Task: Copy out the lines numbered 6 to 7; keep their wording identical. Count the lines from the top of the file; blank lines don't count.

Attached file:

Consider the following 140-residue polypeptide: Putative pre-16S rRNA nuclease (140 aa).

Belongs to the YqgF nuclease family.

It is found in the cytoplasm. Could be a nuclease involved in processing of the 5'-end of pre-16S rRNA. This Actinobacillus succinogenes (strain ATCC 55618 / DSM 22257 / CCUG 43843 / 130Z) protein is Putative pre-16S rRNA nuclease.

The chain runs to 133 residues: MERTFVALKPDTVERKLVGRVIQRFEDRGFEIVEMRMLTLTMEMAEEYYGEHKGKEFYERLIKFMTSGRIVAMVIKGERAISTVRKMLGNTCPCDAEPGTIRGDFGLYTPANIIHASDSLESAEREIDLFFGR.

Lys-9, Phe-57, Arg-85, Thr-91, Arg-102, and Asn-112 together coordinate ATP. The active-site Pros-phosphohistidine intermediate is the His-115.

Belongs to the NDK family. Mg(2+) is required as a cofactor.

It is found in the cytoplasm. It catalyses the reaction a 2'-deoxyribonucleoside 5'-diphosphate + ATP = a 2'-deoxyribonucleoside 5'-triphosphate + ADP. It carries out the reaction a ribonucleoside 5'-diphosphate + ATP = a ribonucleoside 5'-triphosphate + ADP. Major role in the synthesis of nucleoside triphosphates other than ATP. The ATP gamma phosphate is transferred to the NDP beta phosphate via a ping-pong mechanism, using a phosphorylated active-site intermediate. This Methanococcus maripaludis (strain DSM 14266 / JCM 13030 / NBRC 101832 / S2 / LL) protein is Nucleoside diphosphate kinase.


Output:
Belongs to the NDK family. Mg(2+) is required as a cofactor.

It is found in the cytoplasm. It catalyses the reaction a 2'-deoxyribonucleoside 5'-diphosphate + ATP = a 2'-deoxyribonucleoside 5'-triphosphate + ADP. It carries out the reaction a ribonucleoside 5'-diphosphate + ATP = a ribonucleoside 5'-triphosphate + ADP. Major role in the synthesis of nucleoside triphosphates other than ATP. The ATP gamma phosphate is transferred to the NDP beta phosphate via a ping-pong mechanism, using a phosphorylated active-site intermediate. This Methanococcus maripaludis (strain DSM 14266 / JCM 13030 / NBRC 101832 / S2 / LL) protein is Nucleoside diphosphate kinase.